Grigori Potanin (Xénia de Heering, translator). 2015. Mangghuer Folktales and Historical Narratives in Gerald Roche and CK Stuart (eds) Asian Highlands Perspectives 36: Mapping the Monguor, 178-188,301-332. Eleven folktales and historical narratives are presented that were collected by Grigori Potanin during his visit to the Sanchuan Region in 1884-1885. The folktales all appear to have been collected from males, mostly monks. One folktale deals with Wencheng Gongzhu, the Chinese bride of the Tibetan emperor, Srong btsan sgam po. One deals with the building of the Potala Palace in Lha sa, another with the founder of Dge lugs Buddhism, Tsong kha pa, and two more with the founding of Dmar gtsang Monastery, in A mdo. Two narratives relate events from the Chinese epic, Journey to the West, and four narrate events related to Li Jinwang, a Tang Dynasty general, and his adopted son, Li Cunxiao.




Aila Pullinen. 2015. Mangghuer Embroidery: A Vanishing Tradition in Gerald Roche and CK Stuart (eds) Asian Highlands Perspectives 36: Mapping the Monguor, 178-188, 301-332. Visits were undertaken in the years 2001 and 2002 to Minhe Hui and Mangghuer (Tu) Autonomous County, Haidong Municipality, Qinghai Province, China to research and document Mangghuer embroidery. This research is summarized in terms of the history of Mangghuer embroidery, tools and materials, embroidery techniques, embroidered items, and embroidery's significance in Mangghuer women's lives. The materials are illustrated with numerous photographs.



Blo bzang snyan grags (Lcags mo tshe ring, translator). 2015. The Origin of Gnyan Thog Village and the History of Its Chieftains in Gerald Roche and CK Stuart (eds) Asian Highlands Perspectives 36: Mapping the Monguor, 242-250, 301-332. This text, translated from Tibetan, details the migration of Mongol soldiers from the southern banks of the Yellow River to their descendants' current residence in Gnyan thog Village (Gnyan thog Township, Reb gong County, Rma lho Tibetan Autonomous Prefecture, Qinghai Province) and also gives details of the hereditary succession of their leaders.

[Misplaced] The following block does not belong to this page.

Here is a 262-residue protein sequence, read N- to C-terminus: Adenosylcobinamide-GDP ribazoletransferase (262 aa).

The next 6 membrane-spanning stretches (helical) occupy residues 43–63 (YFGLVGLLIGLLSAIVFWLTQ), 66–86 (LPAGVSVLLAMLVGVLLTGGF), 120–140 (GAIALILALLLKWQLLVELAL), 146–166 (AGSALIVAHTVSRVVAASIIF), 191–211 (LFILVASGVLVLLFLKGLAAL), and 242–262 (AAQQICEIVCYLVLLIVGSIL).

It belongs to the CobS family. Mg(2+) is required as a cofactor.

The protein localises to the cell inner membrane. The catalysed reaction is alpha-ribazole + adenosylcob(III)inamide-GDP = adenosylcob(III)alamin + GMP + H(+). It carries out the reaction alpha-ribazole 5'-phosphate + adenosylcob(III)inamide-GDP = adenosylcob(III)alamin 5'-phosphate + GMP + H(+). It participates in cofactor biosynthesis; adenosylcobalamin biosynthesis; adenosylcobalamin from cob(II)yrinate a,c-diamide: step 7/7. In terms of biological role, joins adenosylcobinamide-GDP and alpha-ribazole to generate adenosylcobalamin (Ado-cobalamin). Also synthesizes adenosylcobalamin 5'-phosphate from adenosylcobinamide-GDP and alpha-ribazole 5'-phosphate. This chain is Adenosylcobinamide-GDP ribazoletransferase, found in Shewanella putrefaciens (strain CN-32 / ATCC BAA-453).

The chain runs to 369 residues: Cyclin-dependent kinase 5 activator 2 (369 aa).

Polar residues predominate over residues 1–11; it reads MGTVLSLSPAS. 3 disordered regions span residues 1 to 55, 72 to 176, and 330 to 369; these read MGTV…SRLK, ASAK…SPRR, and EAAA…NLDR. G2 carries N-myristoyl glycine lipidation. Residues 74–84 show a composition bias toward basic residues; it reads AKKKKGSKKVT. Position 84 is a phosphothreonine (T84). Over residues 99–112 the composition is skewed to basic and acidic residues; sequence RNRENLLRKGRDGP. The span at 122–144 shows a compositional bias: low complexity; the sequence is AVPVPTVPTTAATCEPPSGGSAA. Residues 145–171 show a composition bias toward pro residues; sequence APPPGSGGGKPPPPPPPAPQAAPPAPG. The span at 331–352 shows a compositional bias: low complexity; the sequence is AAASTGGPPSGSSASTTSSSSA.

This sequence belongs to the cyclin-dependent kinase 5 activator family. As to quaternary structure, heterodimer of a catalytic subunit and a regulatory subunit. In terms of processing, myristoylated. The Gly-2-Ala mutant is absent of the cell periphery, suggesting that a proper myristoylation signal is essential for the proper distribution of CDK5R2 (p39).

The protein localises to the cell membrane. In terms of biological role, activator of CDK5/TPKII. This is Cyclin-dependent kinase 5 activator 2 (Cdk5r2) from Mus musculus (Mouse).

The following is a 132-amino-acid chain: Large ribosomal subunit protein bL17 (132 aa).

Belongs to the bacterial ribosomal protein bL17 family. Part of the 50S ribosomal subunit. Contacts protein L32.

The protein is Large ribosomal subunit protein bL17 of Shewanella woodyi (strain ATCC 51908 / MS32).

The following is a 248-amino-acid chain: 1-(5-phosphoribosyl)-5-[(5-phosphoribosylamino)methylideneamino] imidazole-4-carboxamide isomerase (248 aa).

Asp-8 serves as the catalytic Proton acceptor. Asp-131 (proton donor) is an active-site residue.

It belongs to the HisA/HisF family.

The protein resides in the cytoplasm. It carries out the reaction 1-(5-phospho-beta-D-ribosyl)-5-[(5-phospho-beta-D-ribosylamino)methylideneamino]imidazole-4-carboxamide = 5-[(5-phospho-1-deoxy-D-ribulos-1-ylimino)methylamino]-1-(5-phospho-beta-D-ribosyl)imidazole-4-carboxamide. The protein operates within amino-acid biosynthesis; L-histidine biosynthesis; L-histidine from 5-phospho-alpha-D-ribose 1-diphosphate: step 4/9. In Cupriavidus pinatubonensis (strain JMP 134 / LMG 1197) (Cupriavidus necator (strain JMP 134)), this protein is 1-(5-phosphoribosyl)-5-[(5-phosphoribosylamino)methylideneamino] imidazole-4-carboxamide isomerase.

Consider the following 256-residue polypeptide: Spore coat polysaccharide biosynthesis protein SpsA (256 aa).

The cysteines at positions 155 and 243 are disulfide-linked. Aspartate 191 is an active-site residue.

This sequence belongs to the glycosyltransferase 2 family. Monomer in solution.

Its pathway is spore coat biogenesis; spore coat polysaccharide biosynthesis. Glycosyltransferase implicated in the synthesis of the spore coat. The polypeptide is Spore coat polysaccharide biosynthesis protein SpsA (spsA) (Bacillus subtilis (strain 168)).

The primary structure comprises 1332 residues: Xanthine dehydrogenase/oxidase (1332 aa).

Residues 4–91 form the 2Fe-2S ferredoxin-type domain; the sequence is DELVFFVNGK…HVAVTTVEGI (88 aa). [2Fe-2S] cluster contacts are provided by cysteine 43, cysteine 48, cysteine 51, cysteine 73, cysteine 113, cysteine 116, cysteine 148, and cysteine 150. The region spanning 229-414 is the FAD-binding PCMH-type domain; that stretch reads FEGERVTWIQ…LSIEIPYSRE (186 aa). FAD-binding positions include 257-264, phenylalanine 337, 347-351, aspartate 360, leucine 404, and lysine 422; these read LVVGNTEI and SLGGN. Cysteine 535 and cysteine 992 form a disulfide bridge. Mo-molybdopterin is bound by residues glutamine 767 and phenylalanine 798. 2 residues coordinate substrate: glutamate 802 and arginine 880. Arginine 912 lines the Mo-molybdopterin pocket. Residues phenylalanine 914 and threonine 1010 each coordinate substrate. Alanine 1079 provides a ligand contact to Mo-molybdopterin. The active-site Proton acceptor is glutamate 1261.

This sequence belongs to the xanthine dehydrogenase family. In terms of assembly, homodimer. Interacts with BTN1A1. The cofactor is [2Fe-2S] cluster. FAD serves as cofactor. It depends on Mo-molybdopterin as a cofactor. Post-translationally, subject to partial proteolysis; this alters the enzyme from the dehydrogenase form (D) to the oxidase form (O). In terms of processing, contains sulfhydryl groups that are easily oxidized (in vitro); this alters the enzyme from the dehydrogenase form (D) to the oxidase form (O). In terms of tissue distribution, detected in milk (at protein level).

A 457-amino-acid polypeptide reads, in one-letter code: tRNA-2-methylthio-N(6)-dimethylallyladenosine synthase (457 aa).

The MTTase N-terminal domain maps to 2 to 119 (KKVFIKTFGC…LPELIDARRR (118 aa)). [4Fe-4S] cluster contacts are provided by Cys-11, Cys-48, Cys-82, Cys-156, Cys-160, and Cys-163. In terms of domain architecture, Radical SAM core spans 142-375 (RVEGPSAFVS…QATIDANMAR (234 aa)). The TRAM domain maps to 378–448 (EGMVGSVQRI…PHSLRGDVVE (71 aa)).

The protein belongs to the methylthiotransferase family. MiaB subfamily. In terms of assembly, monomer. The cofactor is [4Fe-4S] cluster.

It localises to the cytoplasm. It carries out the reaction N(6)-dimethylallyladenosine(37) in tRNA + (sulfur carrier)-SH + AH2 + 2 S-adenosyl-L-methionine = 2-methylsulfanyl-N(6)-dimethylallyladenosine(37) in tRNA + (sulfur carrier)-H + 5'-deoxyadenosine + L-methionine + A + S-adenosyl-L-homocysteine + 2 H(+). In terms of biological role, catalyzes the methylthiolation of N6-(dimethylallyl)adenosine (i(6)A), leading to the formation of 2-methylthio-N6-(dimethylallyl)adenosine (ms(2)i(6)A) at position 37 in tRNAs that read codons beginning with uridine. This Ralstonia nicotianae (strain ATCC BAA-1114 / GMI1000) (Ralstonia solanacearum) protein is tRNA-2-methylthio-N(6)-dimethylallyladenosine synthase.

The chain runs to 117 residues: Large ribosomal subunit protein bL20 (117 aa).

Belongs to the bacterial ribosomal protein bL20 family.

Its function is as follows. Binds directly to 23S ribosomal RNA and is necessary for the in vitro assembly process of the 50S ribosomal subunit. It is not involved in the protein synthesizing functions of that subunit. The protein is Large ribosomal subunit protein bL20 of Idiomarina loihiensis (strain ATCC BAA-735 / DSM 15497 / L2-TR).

Tshe ring skyid. 2015. Rka gsar, a Monguor (Tu) Village in Reb Gong (Tongren): Communal Rituals and Everyday Life in Gerald Roche and CK Stuart (eds) Asian Highlands Perspectives 36: Mapping the Monguor, 251-175, 301-332. This article introduces Rka gsar, one of four villages in Reb gong (Rma lho [Huangnan] Tibetan Autonomous Prefecture, Mtsho sgnon [Qinghai] Province) where the Mongolic Bonan (aka Bao'an, M anikacha, D or skad) language is spoken. The text provides inform ation on the village's location and population; language; livelihood; clothing; and religion and communal festivals, focusing particularly on elements that distinguish Rka gsar from nearby Tibetan-speaking communities. The final section provides information about a significant event in recent local history – a landslide that occurred in 2009. A map and twenty-seven images are provided.




Tshe ring skyid. 2015. An Introduction to Rgya tshang ma, a Monguor (Tu) Village in Reb Gong (Tongren) in Gerald Roche and CK Stuart (eds) Asian Highlands Perspectives 36: Mapping the Monguor, 276-330. This article provides basic background information on Rgya tshang ma Village, one of three villages where the Ngandehua (Wutun) language is spoken in Reb gong (Rma lho [Huangnan] Tibetan Autonomous Prefecture, Mtsho sngon [Qinghai] Province). Information presented includes population and location; housing; language; subsistence and income, focusing on the annual agricultural cycle; and religion and rituals, focusing particularly on communal rites. The text also includes one table, twenty photographs, and a narrative in Ngandehua, transcribed in Pinyin and translated into English.


Aila Pullinen. 2015. [[Mangghuer Embroidery A Vanishing Tradition]] in Gerald Roche and CK Stuart (eds). Asian Highlands Perspectives 36: Mapping the Monguor, 178-188, 301-332. Visits were undertaken in the years 2001 and 2002 to Minhe Hui and Mangghuer (Tu) Autonomous County, Haidong Municipality, Qinghai Province, China to research and document Mangghuer embroidery. This research is summarized in terms of the history of Mangghuer embroidery, tools and materials, embroidery techniques, embroidered items, and embroidery's significance in Mangghuer women's lives. The materials are illustrated with numerous photographs.